1. Draft Your Website’s Structure: Draft your website’s structure and think about what an HTTPS migration may affect, such as external scripts, external APIs, payment gateways, etc.
  2. Prepare a List of Website Pages: Make a list of your website’s pages so that you can locate all URLs in one location. This will make comparisons easier once you have implemented HTTPS protocols.
  3. Crawl Your Website’s Pages: Before migrating, crawl your website’s pages through the Google search console. To compare SEO benefits, make sure to keep a record of the crawl status (page caching data) and position of the pages in the search engine that are going to be migrated. This will be very helpful, as it will give you a nifty before and after migration SEO snapshot.
  4. Website Traffic Status: Similar to the item above, keep a traffic report of your website to see the before and after migration difference.
  5. External and Internal Backlinks: Keep records of internal and external links to and from your website to keep the benefits of old backlinks. This will help you make appropriate changes once HTTPS is implemented on your site.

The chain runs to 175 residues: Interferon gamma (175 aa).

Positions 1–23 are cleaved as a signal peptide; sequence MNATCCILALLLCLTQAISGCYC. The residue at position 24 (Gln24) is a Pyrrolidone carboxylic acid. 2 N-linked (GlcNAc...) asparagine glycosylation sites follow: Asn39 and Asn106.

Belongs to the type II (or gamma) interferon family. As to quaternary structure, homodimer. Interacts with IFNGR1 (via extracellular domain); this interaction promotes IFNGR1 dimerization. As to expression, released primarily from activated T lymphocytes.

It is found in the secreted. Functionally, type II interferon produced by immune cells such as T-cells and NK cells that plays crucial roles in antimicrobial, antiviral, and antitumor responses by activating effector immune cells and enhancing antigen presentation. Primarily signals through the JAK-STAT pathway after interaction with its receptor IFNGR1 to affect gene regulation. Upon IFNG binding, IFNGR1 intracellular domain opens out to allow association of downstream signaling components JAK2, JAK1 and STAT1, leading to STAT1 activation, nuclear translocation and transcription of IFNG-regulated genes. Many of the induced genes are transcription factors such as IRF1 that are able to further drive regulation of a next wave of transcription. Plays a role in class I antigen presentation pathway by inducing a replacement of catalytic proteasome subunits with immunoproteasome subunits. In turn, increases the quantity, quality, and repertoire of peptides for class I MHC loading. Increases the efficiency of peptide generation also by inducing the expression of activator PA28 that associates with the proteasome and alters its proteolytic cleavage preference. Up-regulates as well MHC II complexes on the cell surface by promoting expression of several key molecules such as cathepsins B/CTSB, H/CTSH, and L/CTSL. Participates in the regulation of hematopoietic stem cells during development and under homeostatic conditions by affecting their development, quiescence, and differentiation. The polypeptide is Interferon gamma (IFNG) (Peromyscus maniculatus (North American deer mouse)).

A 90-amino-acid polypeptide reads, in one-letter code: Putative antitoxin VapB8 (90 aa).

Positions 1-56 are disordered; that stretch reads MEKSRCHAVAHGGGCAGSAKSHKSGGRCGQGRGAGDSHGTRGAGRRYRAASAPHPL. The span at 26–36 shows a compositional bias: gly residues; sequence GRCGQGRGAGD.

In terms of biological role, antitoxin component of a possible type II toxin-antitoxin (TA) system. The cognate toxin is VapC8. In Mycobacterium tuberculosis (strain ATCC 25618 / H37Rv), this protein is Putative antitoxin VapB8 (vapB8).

6. Check Robots.txt: Keep the status of your site’s robots.txt file, whether page URLs are blocked or not. For those who don’t know, this file helps web crawlers do what they do best (crawl your site).
  7. Page Speed: Check the page speed and keep a record of page download time for all individual pages, on both mobile and desktop. This will show you the page download time impact of migration.
  8. Create a Keyword Ranking Report: Create a keyword ranking report for targeted keywords and use it for before and after migration comparisons.

Technical Guidelines

We’ve reached the metaphorical patty in the burger, AKA the technical guidelines that you should follow to complete the migration.

  1. SSL Certificates: There are 3 types of HTTPS SSL certificates that can be used to make a website HTTPS compatible (these encrypt information and make it unreadable to everyone except for the server the information is being sent to):
    1. Extended Validation (EV) SSL Certificates
    2. Organization Validation (OV) SSL Certificates
    3. Domain Validation (DV) SSL Certificates

A business can select a type of SSL certificate as per their security concerns and budget allocation

  1. HTTPS Certificate Types: Decide the kind of certificate you need (single, multi-domain or wildcard) and get an updated certificate from a reliable certificate authority (CA) that offers technical support.